The national spotlight shone on Indiana as the state’s own Janet McCabe got the nod from President Joe Biden for the No. 2 role at the U.S. Environmental Protection Agency. Her return to Washington — this time as deputy administrator — puts climate change at the forefront. A little more than four years ago, McCabe ended her service as assistant administrator of EPA’s Office of Air and Radiation. Since then, the most significant aspects of the Obama-era climate change regulations, namely the Clean Power Plan, have been unwound. Biden’s selection of McCabe signals a doubling down on regulating greenhouse gas emissions.
McCabe’s return to EPA is a significant indicator of the Biden-Harris administration’s goal to re-align the United States’ climate change efforts with global trends, including the Paris Agreement. McCabe will be accompanied by a host of additional Biden-Harris appointees who have been tapped to address climate change, promote environmental justice and create clean-energy jobs. Among the long list of notable appointees is Gina McCarthy, who will serve as the White House national climate adviser. McCarthy was EPA’s chief administrator under Obama. She has since served as the president of the Natural Resources Defense Council and led numerous efforts promoting energy efficiency and protection of endangered species.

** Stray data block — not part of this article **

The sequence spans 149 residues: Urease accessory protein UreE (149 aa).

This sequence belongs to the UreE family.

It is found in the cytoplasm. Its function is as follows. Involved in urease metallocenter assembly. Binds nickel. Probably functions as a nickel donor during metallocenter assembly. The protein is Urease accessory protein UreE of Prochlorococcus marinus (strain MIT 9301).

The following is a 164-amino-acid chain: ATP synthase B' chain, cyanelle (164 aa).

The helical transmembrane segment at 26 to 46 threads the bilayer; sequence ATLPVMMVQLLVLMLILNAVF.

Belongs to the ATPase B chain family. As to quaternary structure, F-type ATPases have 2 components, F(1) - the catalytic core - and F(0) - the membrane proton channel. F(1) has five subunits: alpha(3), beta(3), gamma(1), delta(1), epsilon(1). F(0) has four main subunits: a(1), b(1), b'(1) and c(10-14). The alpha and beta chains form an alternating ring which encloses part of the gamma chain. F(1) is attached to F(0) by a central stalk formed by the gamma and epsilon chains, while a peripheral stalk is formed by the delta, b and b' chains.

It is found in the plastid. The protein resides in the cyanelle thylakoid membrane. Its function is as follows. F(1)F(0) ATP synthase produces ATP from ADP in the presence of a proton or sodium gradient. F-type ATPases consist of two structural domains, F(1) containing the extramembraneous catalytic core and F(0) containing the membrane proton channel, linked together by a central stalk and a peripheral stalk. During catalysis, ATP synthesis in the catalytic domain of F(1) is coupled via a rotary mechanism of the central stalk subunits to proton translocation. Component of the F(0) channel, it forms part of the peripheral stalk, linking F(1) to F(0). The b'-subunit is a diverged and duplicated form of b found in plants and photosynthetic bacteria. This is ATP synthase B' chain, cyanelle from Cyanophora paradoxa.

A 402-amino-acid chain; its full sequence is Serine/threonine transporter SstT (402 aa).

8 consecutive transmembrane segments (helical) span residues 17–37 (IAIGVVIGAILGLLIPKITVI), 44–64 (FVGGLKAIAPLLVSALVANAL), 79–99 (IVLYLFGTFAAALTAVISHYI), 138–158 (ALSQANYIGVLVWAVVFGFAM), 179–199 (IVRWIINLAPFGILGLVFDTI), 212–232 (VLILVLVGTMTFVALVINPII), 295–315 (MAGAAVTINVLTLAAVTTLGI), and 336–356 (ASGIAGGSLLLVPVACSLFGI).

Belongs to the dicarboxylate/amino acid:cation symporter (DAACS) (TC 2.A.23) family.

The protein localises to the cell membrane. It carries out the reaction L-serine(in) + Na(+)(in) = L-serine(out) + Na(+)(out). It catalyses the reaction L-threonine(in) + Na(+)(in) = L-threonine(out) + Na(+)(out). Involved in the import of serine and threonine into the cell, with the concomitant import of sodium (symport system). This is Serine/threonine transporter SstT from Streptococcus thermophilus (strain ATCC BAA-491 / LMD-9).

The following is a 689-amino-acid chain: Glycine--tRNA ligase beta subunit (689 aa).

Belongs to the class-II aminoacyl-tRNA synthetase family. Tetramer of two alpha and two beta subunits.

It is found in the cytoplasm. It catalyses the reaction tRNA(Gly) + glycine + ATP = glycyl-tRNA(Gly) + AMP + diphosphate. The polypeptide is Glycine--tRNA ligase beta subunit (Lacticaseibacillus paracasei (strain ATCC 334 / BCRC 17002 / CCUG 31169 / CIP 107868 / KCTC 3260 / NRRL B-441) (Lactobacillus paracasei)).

The Biden-Harris administration has set an ambitious environmental agenda and drafted a cadre of experienced regulators such as Michael Regan and Janet McCabe to lead the charge. This new agenda includes helping the United States achieve “net zero” emissions no later than 2050, which aligns with the European Union’s 2050 roadmap to implement the intent of the Paris Agreement. Domestic efforts to attain net zero emissions include EPA’s finalization of first standards regulating greenhouse gas emissions from airplanes, which would align the U.S. with international standards, including those set by the United Nations International Civil Aviation Organization. According to Regan, EPA will proceed with urgency to implement these goals.
Additional coverage from the National Wildlife Federation